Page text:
A significant regulatory reform that impacts all directors has materialised with the passing of the Treasury Laws Amendment (Combatting Illegal Phoenixing) Bill 2019 through federal parliament. The new laws form part of the Government’s insolvency law reforms and aim to counter phoenix activity or “creditor-defeating dispositions”.

In addition to measures specifically targeting phoenixing, the laws also:

  • Restrict back-dating of director resignations — any late lodgement of resignation to the Australian Securities and Investments Commission (ASIC) will now be taken to apply from the date the notice was received by ASIC.
  • Prevent directors from resigning if the resignation would leave the company without a director.
  • Extend the director liability regime to cover a company’s GST liabilities in certain circumstances. We note that draft ATO guidance indicates these provisions will only be applied in limited circumstances including where there are reasonable grounds to believe the taxpayer/business or its related entities are involved in phoenix behaviour, or assets are being dissipated (or other action being taken) with the intention to defeat creditors.

Directors should be aware of these significant changes, and give thought to their organisation’s current processes and procedures, particularly in relation to ASIC lodgements.

The AICD has been closely engaged on these reforms — briefing political offices and providing submissions — including to the Senate committee that considered the bill in early 2019.

We strongly support the goal of deterring and disrupting phoenix activity, and acknowledge the significant harm phoenixing causes to creditors, employees and the broader economy. However, our consistent view has been that more proactive policing and enforcement of existing laws is more important in combatting phoenixing. This remains our view. More information is available here.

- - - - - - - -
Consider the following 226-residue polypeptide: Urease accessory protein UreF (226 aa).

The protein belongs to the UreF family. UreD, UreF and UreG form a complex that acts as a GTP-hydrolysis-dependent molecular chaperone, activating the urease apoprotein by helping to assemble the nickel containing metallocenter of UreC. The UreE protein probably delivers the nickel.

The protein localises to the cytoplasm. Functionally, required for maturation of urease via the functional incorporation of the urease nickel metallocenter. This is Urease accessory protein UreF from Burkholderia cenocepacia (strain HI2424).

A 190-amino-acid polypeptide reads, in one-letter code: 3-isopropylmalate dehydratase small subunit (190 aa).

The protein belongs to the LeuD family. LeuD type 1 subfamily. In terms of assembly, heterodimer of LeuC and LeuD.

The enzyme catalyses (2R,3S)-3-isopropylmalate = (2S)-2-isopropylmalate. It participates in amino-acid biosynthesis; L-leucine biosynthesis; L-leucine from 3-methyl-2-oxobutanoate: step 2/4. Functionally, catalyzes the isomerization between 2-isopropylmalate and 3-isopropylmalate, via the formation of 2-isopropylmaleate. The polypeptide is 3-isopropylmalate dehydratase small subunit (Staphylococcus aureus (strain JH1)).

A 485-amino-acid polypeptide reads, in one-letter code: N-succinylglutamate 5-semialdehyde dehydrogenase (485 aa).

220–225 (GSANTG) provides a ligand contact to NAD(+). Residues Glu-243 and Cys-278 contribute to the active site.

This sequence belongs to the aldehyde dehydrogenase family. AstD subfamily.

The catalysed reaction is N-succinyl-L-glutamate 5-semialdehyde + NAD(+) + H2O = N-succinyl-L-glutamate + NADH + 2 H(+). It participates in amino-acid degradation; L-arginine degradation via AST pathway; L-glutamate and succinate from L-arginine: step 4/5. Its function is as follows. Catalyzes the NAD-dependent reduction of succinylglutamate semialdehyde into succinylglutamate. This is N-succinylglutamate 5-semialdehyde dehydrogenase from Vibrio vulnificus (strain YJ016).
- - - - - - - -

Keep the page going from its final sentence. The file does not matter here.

The introduction of director identification numbers or “director IDs” — perhaps late this year — will also help combat phoenixing activity. It is important, however, that the framework is robust and practical.

The AICD is a member of the ATO’s Business Advisory Group, providing input on the director ID framework, and representing the interests of the director community. We will keep members closely updated. The Treasury Laws Amendment (Registries Modernisation and Other Measures) Bill 2019, which introduces director identification numbers (DINs) is before federal parliament at the time of writing.

AUSTRALIA DAY HONOURS LIST 2020

ACT

  • Helen Maree McDevitt PSM GAICD
  • Major General Andrew William Freeman AM GAICD
  • Air Commodore Kenneth John Robinson AM GAICD
  • Air Commodore Gerald Anthony van Leeuwen AM CSC GAICD
  • Dr Miles Gareth Jakeman AM FAICD
  • Colonel Craig Anthony Lauder CSM GAICD
  • Colonel Simon Clive Palmer CSM GAICD
  • Colonel Stephen John Gliddon AM GAICD
  • Brigadier Wade Bradley Stothart DSC AM

NEW SOUTH WALES